I Left the United States Because of My Student Loan Debt. What Now? – Blair

“Dear Steve,

I earned a Master’s degree and spent a year on the job market before taking a job with the City of New York. It required said Master’s but didn’t pay enough for me to maintain a decent standard of living (a shared flat without rodents, a diet that didn’t consist of 50% instant noodles) while repaying my $130,000 in student debt that I naively took on between my two degrees, honored to have been accepted to my “reach” schools with just a bit in the way of scholarships.

After looking for better jobs around the country, I made the decision to move abroad. I was able to pay off $12,000+ in credit card debt and a little under $20,000 in private student loans while making my degrees irrelevant by working in ESL.

I’ve now moved to another country and work in my field for a not-for-profit. I have about $10,000 in private student loans, $9,000 in credit card debt and the rest in government loans.

If I could get a not-for-profit job in the U.S., I would but as a few of my former classmates have been on the hunt for some time, I’m not willing to risk going back home to qualify for debt forgiveness.

Considering the job market, I don’t foresee a move back to the States. I don’t want to be a slave to my student loans any more, but it’s not in my character to just not pay.

At this point, should I:
1. Pursue a 401c3 status for a health charity that serves people in developing countries that I run with my family with the goal of getting loan forgiveness through my work with them? I do ~10 hours of work every week for them, mainly with research, building partnerships and developing educational material.
2. File for bankruptcy? While I am employed abroad, I don’t earn much in USD. With even $500/month, what it’d take for me to pay my debt off in 30 years, that’s a third of my net income. At the moment, I’m paying $1,000/month for credit card debt and that simply isn’t sustainable as this comes at a HUGE cost.
3. Do something else?

See also  I Received a 1099 for a Forgiven Student Loan. How Do I Pay the Taxes? - John


flemish cow in the field

Dear Blair,

Can you break down for me how much of the remaining debt is federal and private. It makes a difference in my answer.

Please post your responses and follow-up messages to me on this in the comments section below.


You are not alone. I'm here to help. There is no need to suffer in silence. We can get through this. Tomorrow can be better than today. Don't give up.
Damon Day - Pro Debt Coach

Steve Rhode

2 thoughts on “I Left the United States Because of My Student Loan Debt. What Now? – Blair”

  1. Hi Steve,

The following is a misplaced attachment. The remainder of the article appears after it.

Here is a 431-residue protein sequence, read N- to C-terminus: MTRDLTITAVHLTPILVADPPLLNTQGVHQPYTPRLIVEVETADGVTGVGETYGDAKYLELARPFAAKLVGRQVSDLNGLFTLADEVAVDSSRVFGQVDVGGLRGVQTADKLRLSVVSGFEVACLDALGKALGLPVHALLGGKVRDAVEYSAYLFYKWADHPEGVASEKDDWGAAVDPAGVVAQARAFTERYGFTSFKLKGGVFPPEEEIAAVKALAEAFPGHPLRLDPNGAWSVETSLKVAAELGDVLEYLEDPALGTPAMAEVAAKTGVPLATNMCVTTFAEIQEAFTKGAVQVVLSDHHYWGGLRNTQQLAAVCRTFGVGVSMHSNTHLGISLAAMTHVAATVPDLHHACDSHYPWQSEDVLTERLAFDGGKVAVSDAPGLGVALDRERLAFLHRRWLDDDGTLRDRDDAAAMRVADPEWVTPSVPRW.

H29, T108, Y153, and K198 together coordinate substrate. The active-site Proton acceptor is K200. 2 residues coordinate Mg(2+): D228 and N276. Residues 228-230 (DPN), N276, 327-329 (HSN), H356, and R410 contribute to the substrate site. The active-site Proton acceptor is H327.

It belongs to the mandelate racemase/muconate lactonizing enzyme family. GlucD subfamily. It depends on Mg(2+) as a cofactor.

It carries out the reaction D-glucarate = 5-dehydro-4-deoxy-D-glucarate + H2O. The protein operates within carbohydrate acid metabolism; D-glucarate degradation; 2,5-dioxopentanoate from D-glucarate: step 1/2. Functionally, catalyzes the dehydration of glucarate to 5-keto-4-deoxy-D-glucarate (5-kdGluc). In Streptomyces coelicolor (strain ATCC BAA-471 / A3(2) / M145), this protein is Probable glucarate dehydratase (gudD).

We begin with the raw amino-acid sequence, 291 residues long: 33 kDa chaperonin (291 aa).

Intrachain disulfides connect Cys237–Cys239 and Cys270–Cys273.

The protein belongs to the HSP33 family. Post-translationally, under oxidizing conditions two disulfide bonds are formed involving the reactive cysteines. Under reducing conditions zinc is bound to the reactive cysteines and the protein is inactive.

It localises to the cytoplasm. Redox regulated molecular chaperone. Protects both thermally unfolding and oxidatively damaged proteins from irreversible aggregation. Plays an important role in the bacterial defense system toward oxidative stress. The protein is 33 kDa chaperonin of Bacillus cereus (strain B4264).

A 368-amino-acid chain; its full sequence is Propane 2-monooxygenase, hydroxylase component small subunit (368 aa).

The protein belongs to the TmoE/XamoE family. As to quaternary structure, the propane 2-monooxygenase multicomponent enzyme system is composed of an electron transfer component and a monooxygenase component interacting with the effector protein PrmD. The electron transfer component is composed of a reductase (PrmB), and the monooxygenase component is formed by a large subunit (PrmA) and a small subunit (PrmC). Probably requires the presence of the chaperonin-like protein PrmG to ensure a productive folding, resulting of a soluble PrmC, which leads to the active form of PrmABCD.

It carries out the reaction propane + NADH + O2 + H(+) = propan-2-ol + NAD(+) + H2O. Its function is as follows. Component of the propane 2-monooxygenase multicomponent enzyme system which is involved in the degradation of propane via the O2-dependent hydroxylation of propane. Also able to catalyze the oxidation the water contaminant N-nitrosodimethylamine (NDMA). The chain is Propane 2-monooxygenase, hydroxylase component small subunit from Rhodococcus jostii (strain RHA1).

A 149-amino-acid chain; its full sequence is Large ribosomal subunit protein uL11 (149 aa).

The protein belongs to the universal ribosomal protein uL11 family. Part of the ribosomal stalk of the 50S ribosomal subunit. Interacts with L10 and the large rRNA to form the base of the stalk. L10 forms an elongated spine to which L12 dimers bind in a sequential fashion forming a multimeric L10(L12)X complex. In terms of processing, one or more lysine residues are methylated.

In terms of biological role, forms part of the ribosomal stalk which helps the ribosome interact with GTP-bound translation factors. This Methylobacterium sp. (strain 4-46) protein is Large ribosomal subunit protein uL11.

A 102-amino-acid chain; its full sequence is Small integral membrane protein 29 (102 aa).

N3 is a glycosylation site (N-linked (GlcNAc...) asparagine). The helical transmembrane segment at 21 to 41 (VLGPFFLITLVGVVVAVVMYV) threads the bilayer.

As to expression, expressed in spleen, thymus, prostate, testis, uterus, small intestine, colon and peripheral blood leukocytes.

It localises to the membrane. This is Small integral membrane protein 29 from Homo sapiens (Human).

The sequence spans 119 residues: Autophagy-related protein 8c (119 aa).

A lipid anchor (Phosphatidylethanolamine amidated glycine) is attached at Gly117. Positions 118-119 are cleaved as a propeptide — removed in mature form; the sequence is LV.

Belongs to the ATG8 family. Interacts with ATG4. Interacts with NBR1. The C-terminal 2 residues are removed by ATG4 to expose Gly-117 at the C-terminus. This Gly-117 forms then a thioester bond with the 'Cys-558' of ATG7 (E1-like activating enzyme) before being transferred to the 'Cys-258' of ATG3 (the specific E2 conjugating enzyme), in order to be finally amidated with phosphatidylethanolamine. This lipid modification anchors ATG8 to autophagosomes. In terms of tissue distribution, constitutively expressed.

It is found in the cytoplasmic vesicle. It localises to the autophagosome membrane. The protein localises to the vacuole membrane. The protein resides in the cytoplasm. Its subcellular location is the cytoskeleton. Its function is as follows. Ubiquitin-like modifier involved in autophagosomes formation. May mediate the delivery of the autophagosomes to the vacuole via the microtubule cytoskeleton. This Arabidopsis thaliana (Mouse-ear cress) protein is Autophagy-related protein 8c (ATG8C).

So sorry for not checking back earlier. I really appreciate it.

    I have $10,000 in private student loans, $9,000 in credit card debt and probably now ~$120K in government loans with interest included since I finished undergrad. A relatively negligible amount of it Perkins.

    I pay $50/month to Sallie Mae because I signed up for hardship deferment when I was job hunting. I was paying about $400 in credit cards while setting aside 800-1,000 USD per fortnight to transfer to the U.S. in a few months for the purpose of paying off my credit card. I’m now considering defaulting to reduce the overall bill. I have $470 in my US account and about $7,000.

    Every fortnight – net in USD:


    – full-time work ~ $1,700*

    – odd jobs, selling things, the odd participation in some research, etc. – $100

    regular expenses:

    – room rental with utilities inclusive, groceries – $450

    – minimum requisite health insurance – $100

    – public transport – $70-90

    This “budget” doesn’t include unforeseen expenses, living expenses, etc so I get very upset with myself when I add up receipts and see that I’ve spent more than $800. It’s a horrible cycle. As such, I’m trying to find more side jobs.

    *might change to about 1,900 as I just learned that I’m paying more than the requisite tax

    The net cost for grad school (exclusive of room and board) was $84,000. It can only be higher now. I was so happy to get into my “reach” school (top 3) that I immediately accepted instead of thinking of the crippling debt that would come with it, though I could have gone to a very good school (top 25) for what now seems like nothing as I got a nice financial aid package. While my experience in grad school was incredible, it is the worst decision I’ve ever made and I wish I could go back and knock some sense into my 21 year old self. Can’t turn back time now so have to deal…

    • “Knock some sense into my 21 year old self.” LOL. Amen to that!

      The 401c3 approach isn’t going to work because I believe you have to work 30+ hours per week for them for the next ten years to get the benefit from that.

      What appears to be a reasonable approach would be to consolidate your federal loans and get on the income contingent or income based program. This will give you a much lower payment and if your income does not increase much, after an extended period of time the loans would be forgiven.

      See https://loanconsolidation.ed.gov/loancalc/servlet/Controller?controller_task=startCalculator

      As silly as this may sound, even though the credit card debt is only $9,000 it might make logical sense to consider bankruptcy for that for two reasons.

      1. It would stop you from having to look over your shoulder for years to come.

      2. It would clear room for you to start saving for unexpected events.



Leave a Comment